It’s very common for first-time home buyers to forget all about closing costs. Even experienced home buyers may be caught off-guard by them, or may struggle to account for them.
This guide will help you understand closing costs, account for them correctly, and understand them as a potential point of negotiation.
What are closing costs?
Closing costs are transactional fees that come with every home purchase.
What do closing costs include in Canada?
- Land transfer taxes
- Title insurance
- Appraisal fees
- Home inspection fees
- Septic tank inspections
- Water tests
- Land survey fees
- CMHC insurance fees
- Property tax adjustments
- Government registration fees
- Estoppel certificate fees (condos)
- Non-resident speculation taxes
- Harmonized sales tax for new construction homes
- Interest adjustments
- Legal fees
Not all closing costs will apply to all sales. For example if you have a down payment of more than 20% then you won’t have to pay CMHC insurance.
Some closing costs are even optional. For example, we always recommend that home buyers have a home inspection before they take possession of the home. All purchases should be contingent on home inspection. The fee is usually around $500.
Costs that are mandatory include the land transfer tax, legal fees, appraisal fees, title insurance, and either CMHC or PST on insurance.
Who pays closing costs in Canada?
Some closing costs may be covered by your lender. For example, appraisal fees are often handled by your lender.
Technically the buyer is responsible for closing costs, and buying a house with cash closing costs can be one of the most cost-effective ways to handle them. Yet in reality, this is a negotiable point. Sellers often cover the closing costs as an incentive to sell the house faster, or offer to cover a portion of them. These are called seller credits, and when this happens the paperwork will include a seller credit on closing disclosure to outline exactly which credits have been included in the home purchase.
How much should I budget for closing costs?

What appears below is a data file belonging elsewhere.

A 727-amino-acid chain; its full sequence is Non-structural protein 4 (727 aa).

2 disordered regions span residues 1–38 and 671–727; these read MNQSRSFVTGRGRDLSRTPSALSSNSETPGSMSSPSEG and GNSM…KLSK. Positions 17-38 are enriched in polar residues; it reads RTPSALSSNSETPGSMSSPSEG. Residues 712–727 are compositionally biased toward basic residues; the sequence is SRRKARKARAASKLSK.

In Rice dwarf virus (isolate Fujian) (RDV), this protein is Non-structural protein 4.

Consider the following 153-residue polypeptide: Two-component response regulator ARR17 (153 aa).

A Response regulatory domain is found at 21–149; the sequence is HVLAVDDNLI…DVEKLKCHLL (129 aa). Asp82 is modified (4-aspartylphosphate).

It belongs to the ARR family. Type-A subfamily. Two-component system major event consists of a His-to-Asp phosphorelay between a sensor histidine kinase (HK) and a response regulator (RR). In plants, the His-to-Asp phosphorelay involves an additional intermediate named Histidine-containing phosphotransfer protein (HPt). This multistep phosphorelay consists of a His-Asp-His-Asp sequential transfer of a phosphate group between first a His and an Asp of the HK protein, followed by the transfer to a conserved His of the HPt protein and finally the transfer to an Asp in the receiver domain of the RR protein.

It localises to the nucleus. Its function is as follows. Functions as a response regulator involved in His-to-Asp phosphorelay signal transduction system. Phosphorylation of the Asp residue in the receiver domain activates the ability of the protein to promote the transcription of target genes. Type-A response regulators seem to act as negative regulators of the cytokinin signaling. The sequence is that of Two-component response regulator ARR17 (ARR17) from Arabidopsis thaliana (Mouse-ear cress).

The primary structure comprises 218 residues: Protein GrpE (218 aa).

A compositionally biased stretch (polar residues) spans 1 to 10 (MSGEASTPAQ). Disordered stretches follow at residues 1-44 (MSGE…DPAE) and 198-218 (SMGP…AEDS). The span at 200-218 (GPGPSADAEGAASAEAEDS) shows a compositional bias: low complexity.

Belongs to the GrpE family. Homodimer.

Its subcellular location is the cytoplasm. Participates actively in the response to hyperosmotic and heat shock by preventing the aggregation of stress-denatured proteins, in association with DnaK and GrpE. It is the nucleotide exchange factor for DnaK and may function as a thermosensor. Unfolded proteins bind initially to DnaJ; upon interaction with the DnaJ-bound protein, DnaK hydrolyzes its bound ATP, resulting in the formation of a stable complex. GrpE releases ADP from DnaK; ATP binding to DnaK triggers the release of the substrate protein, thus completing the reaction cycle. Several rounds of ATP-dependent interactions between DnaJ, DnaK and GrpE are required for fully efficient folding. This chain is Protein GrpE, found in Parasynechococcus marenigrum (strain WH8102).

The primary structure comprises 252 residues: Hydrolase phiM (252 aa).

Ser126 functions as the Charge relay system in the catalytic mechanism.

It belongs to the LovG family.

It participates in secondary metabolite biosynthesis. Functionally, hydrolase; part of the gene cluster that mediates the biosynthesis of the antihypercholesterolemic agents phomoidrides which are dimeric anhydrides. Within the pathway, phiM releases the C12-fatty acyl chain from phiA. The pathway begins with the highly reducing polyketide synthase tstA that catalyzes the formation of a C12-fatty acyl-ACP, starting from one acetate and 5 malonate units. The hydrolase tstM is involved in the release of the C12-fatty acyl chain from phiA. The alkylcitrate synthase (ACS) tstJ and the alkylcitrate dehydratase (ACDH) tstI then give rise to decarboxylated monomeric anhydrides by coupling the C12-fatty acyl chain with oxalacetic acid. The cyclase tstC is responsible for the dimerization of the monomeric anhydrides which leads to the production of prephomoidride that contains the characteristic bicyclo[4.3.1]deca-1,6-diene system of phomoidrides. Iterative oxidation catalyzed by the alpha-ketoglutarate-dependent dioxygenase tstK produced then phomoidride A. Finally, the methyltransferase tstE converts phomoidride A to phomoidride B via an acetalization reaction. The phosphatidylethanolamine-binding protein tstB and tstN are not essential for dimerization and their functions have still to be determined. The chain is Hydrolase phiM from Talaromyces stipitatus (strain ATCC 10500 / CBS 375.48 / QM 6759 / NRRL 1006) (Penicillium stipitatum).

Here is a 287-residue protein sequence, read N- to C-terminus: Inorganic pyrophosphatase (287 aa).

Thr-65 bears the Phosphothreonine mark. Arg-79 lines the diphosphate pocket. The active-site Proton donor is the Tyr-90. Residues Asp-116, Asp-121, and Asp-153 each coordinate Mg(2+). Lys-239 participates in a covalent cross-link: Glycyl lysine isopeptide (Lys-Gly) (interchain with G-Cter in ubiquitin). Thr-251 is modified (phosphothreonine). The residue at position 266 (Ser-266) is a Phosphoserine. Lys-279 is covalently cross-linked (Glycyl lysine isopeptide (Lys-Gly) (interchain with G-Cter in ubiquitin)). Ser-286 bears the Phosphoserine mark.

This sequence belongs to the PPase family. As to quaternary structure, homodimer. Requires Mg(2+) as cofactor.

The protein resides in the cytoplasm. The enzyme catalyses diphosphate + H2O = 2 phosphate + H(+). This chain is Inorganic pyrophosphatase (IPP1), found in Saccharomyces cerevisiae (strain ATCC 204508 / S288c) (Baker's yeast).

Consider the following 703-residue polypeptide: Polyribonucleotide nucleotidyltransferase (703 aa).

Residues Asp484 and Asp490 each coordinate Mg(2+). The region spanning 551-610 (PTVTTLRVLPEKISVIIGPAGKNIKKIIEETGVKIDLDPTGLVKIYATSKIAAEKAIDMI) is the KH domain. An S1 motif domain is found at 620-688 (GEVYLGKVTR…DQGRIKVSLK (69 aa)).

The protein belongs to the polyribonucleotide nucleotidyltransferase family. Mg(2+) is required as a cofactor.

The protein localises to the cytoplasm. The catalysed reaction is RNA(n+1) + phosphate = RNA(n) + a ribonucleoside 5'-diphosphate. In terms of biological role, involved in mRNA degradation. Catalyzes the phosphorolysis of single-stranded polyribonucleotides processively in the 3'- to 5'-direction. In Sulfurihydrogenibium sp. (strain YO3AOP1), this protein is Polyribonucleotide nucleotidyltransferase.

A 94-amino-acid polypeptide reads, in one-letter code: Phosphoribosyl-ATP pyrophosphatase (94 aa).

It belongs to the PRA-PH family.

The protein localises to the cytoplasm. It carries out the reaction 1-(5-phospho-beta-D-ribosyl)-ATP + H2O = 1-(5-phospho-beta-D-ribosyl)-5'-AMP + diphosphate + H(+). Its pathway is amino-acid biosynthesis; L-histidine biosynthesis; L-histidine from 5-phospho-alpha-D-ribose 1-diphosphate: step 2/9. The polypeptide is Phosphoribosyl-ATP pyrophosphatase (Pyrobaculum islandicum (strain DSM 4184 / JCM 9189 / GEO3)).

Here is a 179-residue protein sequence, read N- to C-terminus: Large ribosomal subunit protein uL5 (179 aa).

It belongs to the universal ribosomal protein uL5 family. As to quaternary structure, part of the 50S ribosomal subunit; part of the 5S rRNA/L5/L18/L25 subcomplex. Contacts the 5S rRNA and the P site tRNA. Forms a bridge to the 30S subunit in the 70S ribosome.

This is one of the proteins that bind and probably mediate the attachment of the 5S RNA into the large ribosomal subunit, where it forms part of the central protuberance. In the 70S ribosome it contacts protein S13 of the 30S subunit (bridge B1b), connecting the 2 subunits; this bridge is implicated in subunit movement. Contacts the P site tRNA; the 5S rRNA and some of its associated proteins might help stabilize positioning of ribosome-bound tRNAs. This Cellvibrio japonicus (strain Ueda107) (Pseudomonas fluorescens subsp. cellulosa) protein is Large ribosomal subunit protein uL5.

Closing costs usually run between 3% and 5% of the purchase price of the home. So if you’re buying an $100,000 home, you can expect to pay $3000 to $5000 on closing costs. For a $300,000 home they might run from $60,000 to $15,000. Closing costs will almost never drop below 1.5%.
Another way is to ask your realtor or real estate lawyer what the land transfer taxes will be, since these taxes do make up the bulk of most closing costs. Here in Alberta you won’t have them, so closing costs might be cheaper, but you might want to research them for other provinces.
You can also use a closing cost calculator. Here’s a good one from WOWA.
Can closing costs be rolled into a Canadian mortgage?
You may be able to roll some closing costs into your mortgage, but not all of them. Namely, the land transfer tax must be paid at closing. Sometimes the mortgage insurance and administrative costs may be rolled into your mortgage.
Are closing costs tax deductible in Canada?
Some closing costs are tax deductible. For example, legal fees and appraisal fees are tax deductible. Property taxes aren’t deductible on your own home, though they are on rental homes.
Some years the federal government may offer certain tax credits for first time home buyers. For example, the federal government has run a First-Time Home Buyer Tax Credit program since 2009. It’s for a single property that you live in. You get a $750 deduction on your income tax. This can even lower your tax bracket so it’s well worth exploring.